Being stared at by men was nothing new to Evangeline Clayton. A woman traveling alone was a magnet for every rouĂ© along the pike, and she’d received her share of suggestive winks and leers during the train ride west.

Somehow, this man’s veiled inspection affected her more, probed deeper, as if he knew her very thoughts. She sensed a coiled energy behind his indifference, like a cat poised to pounce. And she had an eerie feeling that she was his prey.

“Miss Clayton?”

The driver’s voice tugged at her. With reluctance, she turned her back on the enigmatic stranger.

“Yes?”

“Just wanted to tell you, there’s coffee inside, if you want to step in out of the wind while we change the horses.”

“Thank you, Mr. Stewart. I just might do that.”

Evangeline watched the driver walk away and worried the inside of her bottom lip between her teeth. Tiny tingles continued to chase up and down her back.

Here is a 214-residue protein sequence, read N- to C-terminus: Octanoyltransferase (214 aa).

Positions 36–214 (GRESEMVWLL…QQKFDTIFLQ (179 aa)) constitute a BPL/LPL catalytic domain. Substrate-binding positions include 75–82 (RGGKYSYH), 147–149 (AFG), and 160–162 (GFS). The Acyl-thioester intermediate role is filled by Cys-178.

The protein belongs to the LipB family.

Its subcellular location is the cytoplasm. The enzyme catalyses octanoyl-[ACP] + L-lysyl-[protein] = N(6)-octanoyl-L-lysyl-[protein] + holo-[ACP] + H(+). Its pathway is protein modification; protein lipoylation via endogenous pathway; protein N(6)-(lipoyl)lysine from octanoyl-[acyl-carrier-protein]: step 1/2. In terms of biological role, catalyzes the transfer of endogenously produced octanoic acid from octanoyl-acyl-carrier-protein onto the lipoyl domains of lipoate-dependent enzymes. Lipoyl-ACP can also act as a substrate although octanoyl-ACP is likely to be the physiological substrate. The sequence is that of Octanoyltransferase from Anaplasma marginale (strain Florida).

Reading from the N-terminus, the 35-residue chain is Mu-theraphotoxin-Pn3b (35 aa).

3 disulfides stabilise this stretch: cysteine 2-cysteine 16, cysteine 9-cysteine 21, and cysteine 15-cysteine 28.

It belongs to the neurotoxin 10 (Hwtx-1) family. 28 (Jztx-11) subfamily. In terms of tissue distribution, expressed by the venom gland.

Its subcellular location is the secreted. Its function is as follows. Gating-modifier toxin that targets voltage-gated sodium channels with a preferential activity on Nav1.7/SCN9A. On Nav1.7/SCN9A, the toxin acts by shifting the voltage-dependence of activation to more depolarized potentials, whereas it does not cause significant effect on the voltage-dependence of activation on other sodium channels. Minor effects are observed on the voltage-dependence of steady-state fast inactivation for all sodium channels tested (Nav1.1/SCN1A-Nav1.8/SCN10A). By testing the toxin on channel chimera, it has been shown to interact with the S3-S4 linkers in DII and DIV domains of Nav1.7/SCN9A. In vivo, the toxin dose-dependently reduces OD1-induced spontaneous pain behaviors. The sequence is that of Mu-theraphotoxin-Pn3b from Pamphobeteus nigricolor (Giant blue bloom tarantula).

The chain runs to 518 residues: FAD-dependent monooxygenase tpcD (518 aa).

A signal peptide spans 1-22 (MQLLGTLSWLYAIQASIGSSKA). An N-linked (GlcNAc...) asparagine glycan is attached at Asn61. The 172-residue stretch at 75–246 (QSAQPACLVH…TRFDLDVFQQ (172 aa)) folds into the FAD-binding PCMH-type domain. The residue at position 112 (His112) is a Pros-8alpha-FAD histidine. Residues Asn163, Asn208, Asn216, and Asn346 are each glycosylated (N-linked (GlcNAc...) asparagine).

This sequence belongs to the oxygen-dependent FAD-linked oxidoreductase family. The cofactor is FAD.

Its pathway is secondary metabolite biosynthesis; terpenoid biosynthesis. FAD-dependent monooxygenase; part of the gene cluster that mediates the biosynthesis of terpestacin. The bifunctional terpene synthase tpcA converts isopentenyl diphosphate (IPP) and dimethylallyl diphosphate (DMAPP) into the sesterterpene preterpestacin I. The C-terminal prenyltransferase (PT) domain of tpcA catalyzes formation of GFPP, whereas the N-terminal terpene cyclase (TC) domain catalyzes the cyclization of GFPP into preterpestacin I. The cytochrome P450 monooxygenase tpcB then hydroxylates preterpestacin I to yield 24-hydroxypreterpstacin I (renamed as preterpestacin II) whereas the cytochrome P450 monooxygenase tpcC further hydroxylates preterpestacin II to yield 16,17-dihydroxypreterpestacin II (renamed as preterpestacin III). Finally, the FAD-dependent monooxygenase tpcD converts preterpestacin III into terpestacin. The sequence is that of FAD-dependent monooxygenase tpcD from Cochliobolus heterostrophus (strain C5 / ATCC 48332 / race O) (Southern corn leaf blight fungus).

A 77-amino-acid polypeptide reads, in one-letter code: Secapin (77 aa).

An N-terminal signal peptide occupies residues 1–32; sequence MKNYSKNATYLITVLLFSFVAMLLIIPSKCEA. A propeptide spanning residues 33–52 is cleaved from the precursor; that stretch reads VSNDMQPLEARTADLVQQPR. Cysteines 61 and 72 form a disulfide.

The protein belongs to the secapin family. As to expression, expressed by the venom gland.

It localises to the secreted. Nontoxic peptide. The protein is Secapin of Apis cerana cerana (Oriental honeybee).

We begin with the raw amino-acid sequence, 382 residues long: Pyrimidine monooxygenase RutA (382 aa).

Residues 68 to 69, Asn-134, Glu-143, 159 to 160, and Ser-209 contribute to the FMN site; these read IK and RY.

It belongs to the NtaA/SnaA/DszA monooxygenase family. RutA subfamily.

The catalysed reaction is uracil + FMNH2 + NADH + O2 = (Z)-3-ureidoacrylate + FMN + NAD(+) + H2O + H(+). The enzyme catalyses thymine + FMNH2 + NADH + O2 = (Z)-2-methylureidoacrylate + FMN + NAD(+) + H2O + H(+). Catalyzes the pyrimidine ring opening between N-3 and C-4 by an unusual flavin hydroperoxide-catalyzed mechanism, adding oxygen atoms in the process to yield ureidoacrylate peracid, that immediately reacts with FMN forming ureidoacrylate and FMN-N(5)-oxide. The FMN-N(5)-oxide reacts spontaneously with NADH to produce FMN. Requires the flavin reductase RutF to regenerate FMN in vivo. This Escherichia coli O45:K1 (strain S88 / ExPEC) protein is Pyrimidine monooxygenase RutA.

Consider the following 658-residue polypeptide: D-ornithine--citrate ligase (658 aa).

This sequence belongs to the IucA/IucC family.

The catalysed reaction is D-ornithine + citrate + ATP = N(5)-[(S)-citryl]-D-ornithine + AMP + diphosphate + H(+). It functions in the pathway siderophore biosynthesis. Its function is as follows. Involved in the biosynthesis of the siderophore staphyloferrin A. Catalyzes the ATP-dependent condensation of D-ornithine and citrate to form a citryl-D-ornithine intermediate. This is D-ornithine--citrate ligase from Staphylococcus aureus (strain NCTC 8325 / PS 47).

Abruptly, the sensation vanished. She turned, knowing she would find the man in the shadows gone.

****

Angel in the Rain is vailable at Amazon and Barnes & Noble. More buy options are available on my web site.


Happy reading!
Devon

5 comments:

  1. Hey Devon!
    I'm with you on the self-promo thing. I absolutely hate it. I am a shy and quiet person, and trying to "sell myself" is way way way outside my comfort zone. Every time I post anywhere about my books, I cringe. Even when someone else posts about my books, I cringe.
    Good luck with your book, and your WIP. Angel in the Rain is a fabulous story. I wish there was an easier way for our books to be seen.

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    Replies
    1. Hi Peggy!